The Sunday porch: Franklin, Louisiana

thibideaux-cabin-st-marys-parish-la-1930s-fb-johnston-library-of-congress“Thebideau cabin,” near Franklin, St. Mary Parish, Louisiana, 1938, by Frances Benjamin Johnston for her Carnegie Survey of the Architecture of the South, via Library of Congress Prints and Photographs Division.

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Detail: a small recessed gallery or loggia porch

The front yard is very neat. Two old tires protect the daisies and the little tree.

Frozen in vines

C. Highsmith cabin with vines, LoC 2Monroe County, Alabama, May 2010, by Carol M. Highsmith, via The George F. Landegger Collection of Alabama Photographs in Carol M. Highsmith’s America, Library of Congress Prints and Photographs Division.

The infrared treatment of the late spring scene gives it a wintery appearance.

Highsmith has specialized in photographing America’s architectural heritage. She has donated the rights to her work to the Library of Congress for copyright free access for all.

The Sunday porch: the hollows

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There seems to be a potted oleander on the left side.

The front porch of a home of the extended Nicholson family of Nicholson Hollow (top three images) in Shenandoah National Park, Virginia, October 1935.*

The Shenandoah National Park is a narrow strip of supremely lovely wilderness along the edge of the Blue Ridge Mountains in Virginia. It begins at Front Royal, about 75 miles west of Washington, D.C., and ends west of Charlottesville.

The park was authorized by Congress in 1926 and fully established by the end of 1935 — two months after these pictures were taken by Arthur Rothstein for the U.S. Resettlement Administration (later the Farm Security Administration).

In order to create a fully “natural” environment, over 450 families were moved out of the park area under the process of eminent domain. Most were small farmers who had been portrayed in a widely publicized 1933 sociological study as desperately poor, primitive, and cut off from 20th century society.

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After they were gone, the Civilian Conservation Corps destroyed their homes and outbuildings. The only structures saved were some log houses and rail fences around Nicholson Hollow.

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In the mid 1990s, the National Park Service sponsored an archaeological survey of 88 pre-park human settlements in Nicholson, Corbin, and Weakley Hollows.**

The findings of the study strongly refuted the earlier claims that the families (who were indeed often poor) were cut off the modern world. Researchers found china plates, mail order toys, 78 RPM record fragments, pharmaceutical bottles, and automobile parts.

CorbinPorch view of Corbin Hollow from one house of the Corbin family (above and below).

The Corbins were very hard hit by the Depression-years decline of the nearby Skyland Resort, which had previously given them employment and a market for their crafts.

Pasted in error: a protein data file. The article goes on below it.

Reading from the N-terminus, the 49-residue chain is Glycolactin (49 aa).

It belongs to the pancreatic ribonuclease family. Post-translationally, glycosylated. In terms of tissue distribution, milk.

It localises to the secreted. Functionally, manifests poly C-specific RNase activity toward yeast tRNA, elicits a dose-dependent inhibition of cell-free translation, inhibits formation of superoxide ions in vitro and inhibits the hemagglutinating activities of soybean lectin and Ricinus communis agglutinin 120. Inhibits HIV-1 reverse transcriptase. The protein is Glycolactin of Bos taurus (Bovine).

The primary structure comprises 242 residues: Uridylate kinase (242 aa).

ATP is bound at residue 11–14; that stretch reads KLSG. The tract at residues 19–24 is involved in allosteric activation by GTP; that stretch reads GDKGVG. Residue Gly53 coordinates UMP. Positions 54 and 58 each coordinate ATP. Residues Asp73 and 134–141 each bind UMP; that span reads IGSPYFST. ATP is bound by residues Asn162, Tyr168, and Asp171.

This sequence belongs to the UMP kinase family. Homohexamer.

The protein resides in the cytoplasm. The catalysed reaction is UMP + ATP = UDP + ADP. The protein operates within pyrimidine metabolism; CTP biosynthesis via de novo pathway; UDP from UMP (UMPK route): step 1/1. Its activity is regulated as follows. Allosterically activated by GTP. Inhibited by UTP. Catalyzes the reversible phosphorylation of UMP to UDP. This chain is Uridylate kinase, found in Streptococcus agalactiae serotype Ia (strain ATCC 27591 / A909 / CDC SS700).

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There are two very good papers on the displaced people of Nicholson and Corbin Hollows on the National Park Service website, here and here.

Corbin Hollow farm, Shenandoah Natl. Park, 1935, LoCAbove: another Corbin Hollow farm.

ViewAbove: an abandoned house in Nicholson Hollow.

More of Rothstein’s Shenandoah images are here. Recording the last days of the park’s human inhabitants was his first assignment with the Resettlement Administration.


*All the photos here by Arthur Rothstein, in 1935, via Library of Congress Prints and Photographs Division.

**In 2000, not long after the study was completed, a forest fire destroyed all but two of the remaining above-ground buildings.

Fields of grass

I love these two pictures of a well-cared-for antebellum mansion in 1939 Alabama with a tall grass lawn — early no-mow or at least seldom-mow.

Above and below is the W.P. Welch Mansion in Selma, Alabama. It was built in 1858.

Years ago, we had neighbors who tore down their house and built another on the same spot, in the style of a Victorian farmhouse. While the contractors were finishing the interior, the small bare front yard was covered with straw. Tall grass soon grew up through it, and the effect was something like the above. It was beautiful — remnants of beige straw, wavy green grass, and one old peegee hydrangea limbed up into a small tree.

Of course, as soon as they could, they tilled it up and put down sod and foundation shrubs. I always thought it was too bad. Before, it had actually evoked some real ideas and emotion about real farms.

Long Lane Farm (above), St. Mary’s County, Maryland.

A lot of the houses I’ve looked at in the Carnegie Survey of the South collection are decrepit or abandoned. They have “lawns” of tall grass, weeds, and a some remaining flowers. But they are beautiful resting in their wavy, ragged negative space. Their foundations aren’t obscured by shrubs; their porches float.

Beauregard House (above), Chalmette, Louisiana.

Cabin (above), St. John the Baptist Parish, Louisiana.

(above) Moccasin, Louisiana.

Uncle Sam Plantation (above), St. James Parish, Louisiana.

Prospect Hill (above), Airlie, North Carolina.

Driscoll Farm (above), St. Mary’s County, Maryland.

Greenway, aka Marlee (above), Charles City County, Virginia.

(above) New Roads, Louisiana.

Elizabeth Hill (above), St. Mary’s County, Maryland.

Woodlawn Plantation (above), Napoleonville, Louisiana.

All photos by Frances Benjamin Johnston, taken in the late 1930s for the Carnegie Survey of the South, via Library of Congress Prints and Photographs Division.